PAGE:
* Corresponding author at: Mechanical Engineering Department, University of Zaragoza, María de Luna 3, E-50018 Zaragoza, Spain. E-mail address: elanchar@unizar.es (E. Lanchares).

1888-4296/$ - see front matter © 2012 Spanish General Council of Optometry. Published by Elsevier España, S.L. All rights reserved. http://dx.doi.org/10.1016/j.optom.2012.05.006

Modelado hiperelástico del cristalino: acomodación y presbicia Resumen

Objetivo: La modificación de las propiedades mecánicas del cristalino humano con la edad puede constituir una causa principal de la presbicia. Como dichas propiedades no pueden medirse ''in vivo'', se puede utilizar la simulación numérica para su cálculo. Proponemos un método inverso para la determinación del cambio con la edad de las propiedades materiales de los tejidos que componen el cristalino humano.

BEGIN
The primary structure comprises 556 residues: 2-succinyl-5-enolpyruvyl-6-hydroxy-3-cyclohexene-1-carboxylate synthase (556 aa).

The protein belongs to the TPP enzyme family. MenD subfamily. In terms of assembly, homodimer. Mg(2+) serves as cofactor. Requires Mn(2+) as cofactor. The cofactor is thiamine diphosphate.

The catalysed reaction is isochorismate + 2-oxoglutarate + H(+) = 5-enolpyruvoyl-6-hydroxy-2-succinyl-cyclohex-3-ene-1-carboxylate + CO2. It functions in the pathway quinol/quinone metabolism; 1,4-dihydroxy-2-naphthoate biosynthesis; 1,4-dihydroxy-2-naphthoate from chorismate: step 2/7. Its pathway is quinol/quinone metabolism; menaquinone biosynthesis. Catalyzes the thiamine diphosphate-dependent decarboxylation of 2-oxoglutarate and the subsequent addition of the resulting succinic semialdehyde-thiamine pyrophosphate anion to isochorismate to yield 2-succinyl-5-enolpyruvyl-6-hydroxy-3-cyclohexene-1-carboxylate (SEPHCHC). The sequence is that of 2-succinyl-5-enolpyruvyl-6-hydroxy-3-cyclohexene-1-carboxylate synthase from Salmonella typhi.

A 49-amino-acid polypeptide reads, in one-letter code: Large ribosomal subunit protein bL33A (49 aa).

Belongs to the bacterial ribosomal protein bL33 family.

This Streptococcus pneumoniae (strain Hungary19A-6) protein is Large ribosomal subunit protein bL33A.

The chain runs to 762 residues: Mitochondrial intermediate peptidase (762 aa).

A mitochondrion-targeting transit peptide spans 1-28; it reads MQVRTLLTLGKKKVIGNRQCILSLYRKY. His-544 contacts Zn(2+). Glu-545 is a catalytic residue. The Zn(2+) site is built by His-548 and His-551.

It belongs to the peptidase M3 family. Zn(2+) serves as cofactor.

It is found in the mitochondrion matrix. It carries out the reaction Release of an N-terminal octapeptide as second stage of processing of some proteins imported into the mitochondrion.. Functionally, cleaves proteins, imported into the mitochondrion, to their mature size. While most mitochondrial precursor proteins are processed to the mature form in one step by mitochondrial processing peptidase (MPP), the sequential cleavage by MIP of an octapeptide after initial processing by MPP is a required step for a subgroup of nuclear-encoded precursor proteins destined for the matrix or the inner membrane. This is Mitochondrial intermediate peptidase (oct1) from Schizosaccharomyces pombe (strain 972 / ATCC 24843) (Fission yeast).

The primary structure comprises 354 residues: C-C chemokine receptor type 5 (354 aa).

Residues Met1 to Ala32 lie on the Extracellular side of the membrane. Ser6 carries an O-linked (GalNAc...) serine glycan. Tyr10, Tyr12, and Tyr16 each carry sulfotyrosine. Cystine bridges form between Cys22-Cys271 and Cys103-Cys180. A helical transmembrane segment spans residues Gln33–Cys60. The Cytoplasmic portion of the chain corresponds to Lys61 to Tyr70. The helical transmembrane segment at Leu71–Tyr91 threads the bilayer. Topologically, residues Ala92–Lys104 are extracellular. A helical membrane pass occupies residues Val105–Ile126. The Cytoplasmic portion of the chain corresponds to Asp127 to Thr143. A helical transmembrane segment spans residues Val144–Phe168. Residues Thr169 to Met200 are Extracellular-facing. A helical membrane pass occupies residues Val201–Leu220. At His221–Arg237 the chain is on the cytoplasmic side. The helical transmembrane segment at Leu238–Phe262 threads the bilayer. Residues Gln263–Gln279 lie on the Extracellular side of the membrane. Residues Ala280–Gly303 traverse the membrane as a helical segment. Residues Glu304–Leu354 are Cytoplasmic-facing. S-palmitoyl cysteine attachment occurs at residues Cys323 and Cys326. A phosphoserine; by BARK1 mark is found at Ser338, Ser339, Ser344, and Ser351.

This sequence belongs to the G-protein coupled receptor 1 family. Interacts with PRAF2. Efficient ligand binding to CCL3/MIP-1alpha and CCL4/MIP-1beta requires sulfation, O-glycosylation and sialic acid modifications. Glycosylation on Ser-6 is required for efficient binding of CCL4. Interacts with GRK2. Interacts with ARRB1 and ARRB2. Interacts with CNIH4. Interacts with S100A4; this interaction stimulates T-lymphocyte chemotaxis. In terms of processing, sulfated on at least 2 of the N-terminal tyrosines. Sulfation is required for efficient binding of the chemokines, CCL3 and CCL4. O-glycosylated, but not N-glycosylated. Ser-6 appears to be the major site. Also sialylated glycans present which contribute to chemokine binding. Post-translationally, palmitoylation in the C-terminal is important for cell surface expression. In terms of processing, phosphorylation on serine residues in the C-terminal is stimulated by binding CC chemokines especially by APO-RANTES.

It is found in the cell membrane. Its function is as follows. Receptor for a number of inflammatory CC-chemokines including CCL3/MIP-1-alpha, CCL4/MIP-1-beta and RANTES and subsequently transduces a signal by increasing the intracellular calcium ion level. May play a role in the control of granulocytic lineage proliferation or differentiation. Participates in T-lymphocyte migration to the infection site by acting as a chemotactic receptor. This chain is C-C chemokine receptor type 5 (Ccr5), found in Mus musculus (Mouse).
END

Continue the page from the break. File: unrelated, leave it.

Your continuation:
Métodos: Se desarrolló un modelo de elementos finitos de cristalino de 30 anos de edad en estado acomodado. Se calculó la fuerza necesaria para lograr la acomodación plena en un cristalino de 30 años de edad utilizando este modelo. A continuación se construyeron dos modelos numéricos adicionales de cristalino para edades de 40 y 50 anos. Suponiendo que la fuerza acomodativa del cristalino permanece constante con la edad, se calcularon las propiedades de material del núcleo y la corteza mediante un análisis inverso.

Resultados: La fuerza zonular necesaria para reconstruir el modelo de un cristalino de 30 años de edad, partiendo de la geometría acomodada hasta alcanzar la no acomodada, era de 0,078 Newton (N). Tanto el núcleo como la corteza adquirieron más rigidez con la edad. La rigidez del núcleo se incrementaba con la edad a un porcentaje superior a la de la corteza. Conclusiones: De acuerdo con la teoría clásica de Helmholtz, en la que nos basamos, nuestros resultados indican que una de las principales causas de la presbicia es que tanto el núcleo como la corteza adquieren más rigidez con la edad y que, por tanto, el valor constante de las fuerzas zonulares no logra una acomodación plena con el envejecimiento. En consecuencia, se produce una disminución de la capacidad de acomodación.

© 2012 Spanish General Council of Optometry. Publicado por Elsevier España, S.L. Todos los derechos reservados.

PALABRAS CLAVE